tannahill weavers

Lady Dysie

Traditional, arranged by the Tannahill Weavers


It is a little difficult to categorize this song.  Probably the easiest way out is to call it a song of medieval Scottish birth control. There were two methods of this - the first, very safe, was abstention; the second, not safe at all due to it's occurance
after the deed was done, was to kill the man involved.  This ensured he didn't do it again.

Strangely enough, this song comes from a region of Scotland where the population has remained the same for 200 years. Every time a child is born, a man leaves town.


There once was a King, a very great King
And a King o' muckle fame
He had a lovely dochter fair
Lady Dysie was her name
And word's gane up, and word's gane doon
And word's gane tae the King
Lady Dysie she gans richt round about
And tae whom they dinnae ken

When bells were rung and mass was sung
And they've a' gan tae their rest
The King's gan tae Lady Dysie's bower
And he wasnae a welcome guest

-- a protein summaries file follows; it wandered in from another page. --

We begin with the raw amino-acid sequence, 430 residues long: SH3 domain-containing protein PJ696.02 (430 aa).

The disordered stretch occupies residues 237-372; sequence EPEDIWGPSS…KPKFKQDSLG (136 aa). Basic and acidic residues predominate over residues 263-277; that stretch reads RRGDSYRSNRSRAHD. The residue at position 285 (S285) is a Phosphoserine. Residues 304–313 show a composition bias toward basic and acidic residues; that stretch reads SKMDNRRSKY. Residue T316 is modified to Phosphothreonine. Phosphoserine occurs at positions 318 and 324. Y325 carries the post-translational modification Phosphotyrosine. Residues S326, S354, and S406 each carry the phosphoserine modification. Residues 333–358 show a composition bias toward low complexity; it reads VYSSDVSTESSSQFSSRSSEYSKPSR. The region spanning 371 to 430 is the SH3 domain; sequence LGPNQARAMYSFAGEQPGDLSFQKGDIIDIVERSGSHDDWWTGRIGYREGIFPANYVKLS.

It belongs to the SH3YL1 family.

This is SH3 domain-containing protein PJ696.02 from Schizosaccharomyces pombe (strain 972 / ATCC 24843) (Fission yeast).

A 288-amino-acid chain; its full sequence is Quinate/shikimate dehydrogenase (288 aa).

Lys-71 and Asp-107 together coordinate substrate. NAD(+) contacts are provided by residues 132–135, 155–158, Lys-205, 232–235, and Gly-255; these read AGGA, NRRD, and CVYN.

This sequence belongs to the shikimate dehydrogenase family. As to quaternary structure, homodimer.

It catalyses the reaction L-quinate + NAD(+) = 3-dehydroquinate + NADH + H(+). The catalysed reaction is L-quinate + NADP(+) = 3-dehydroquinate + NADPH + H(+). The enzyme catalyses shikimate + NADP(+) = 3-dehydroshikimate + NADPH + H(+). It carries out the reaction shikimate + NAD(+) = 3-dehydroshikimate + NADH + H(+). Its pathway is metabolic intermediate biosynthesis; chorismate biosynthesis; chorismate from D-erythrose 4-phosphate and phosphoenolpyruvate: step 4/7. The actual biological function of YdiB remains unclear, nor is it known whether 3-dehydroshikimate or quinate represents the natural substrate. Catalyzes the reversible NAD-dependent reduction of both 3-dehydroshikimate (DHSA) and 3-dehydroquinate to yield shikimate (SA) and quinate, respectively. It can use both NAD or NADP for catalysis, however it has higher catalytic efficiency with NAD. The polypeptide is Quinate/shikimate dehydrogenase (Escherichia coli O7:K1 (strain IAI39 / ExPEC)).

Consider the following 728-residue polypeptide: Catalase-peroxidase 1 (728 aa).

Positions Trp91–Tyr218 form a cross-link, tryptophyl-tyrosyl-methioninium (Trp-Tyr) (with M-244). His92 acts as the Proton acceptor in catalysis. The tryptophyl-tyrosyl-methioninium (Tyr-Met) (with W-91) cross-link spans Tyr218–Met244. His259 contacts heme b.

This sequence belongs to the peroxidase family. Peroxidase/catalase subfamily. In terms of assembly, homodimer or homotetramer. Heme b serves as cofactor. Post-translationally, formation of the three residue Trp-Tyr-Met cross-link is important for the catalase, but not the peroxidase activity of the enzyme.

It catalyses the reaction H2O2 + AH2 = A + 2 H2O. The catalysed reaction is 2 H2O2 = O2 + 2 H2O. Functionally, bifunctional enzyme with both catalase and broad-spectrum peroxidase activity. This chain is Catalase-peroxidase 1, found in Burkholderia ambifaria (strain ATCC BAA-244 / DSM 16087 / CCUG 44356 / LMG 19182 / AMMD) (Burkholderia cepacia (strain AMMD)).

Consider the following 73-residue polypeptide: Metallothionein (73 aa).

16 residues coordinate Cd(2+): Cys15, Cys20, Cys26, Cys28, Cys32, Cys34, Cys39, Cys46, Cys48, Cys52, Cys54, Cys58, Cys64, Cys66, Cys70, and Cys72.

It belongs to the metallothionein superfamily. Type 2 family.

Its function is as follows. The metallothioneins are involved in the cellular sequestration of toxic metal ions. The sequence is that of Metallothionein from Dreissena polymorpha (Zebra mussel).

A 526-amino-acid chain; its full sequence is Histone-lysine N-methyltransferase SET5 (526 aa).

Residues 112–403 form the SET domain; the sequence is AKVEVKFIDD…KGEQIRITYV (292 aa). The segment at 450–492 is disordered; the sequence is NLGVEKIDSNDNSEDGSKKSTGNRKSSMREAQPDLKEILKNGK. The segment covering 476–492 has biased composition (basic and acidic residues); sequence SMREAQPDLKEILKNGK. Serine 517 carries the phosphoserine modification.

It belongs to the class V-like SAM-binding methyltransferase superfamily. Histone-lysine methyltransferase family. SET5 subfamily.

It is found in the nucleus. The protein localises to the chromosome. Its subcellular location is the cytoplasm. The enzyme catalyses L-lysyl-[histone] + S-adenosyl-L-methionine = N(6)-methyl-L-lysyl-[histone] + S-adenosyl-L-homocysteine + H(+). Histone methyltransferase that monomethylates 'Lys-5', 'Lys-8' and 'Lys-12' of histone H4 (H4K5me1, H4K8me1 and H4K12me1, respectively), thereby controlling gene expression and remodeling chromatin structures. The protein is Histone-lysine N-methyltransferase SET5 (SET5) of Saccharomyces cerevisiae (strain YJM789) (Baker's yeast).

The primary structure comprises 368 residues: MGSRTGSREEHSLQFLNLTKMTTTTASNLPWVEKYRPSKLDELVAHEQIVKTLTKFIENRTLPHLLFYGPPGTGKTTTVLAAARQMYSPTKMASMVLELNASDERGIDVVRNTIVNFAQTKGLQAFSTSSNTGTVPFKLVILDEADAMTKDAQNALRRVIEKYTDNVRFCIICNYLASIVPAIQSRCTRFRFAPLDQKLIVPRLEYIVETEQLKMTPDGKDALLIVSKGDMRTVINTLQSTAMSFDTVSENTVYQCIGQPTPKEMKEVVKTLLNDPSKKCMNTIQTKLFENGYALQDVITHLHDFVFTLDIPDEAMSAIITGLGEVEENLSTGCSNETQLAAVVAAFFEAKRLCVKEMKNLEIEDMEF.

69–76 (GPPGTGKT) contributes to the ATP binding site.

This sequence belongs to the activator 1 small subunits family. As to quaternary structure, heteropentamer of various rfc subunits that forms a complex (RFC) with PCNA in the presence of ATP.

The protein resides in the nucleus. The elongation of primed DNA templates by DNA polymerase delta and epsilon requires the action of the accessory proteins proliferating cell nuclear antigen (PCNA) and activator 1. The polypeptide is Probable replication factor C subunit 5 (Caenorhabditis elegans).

He's pu'd the curtains round about
And there he sat him doon
Gae tell me Lady Dysie he said
What gars ye gan sae roon?

Is it tae a Lord or tae a Laird
Or a Baron o' high degree?
Gae tell me Lady Dysie he said
And I pray thee dinnae lee
Oh it's no' tae a Lord and it's no' tae a Laird
Nor tae onie Barony
But it's tae Roger the kitchen boy
Wha ca's sae aye tae me

He's ca'd his merry men oot by one
By one, by twa, by three
And last came Roger the kitchen boy
And he's dashed him tae a tree
And he's ta'en oot that bonnie boy's heart
Pit it in a cup of gold
And he's sent it tae Lady Dysie's bower
Because she's been sae bold

Fareweel Faither, Fareweel Mither
Fareweel tae comfort and joy
He died for me, I'll die for him
Though he was but a kitchen boy
Fareweel Mither, Fareweel Faither
Fareweel my brithers three
Ye thocht ye had taken the life o' yin
But ye've taken the lives o' three



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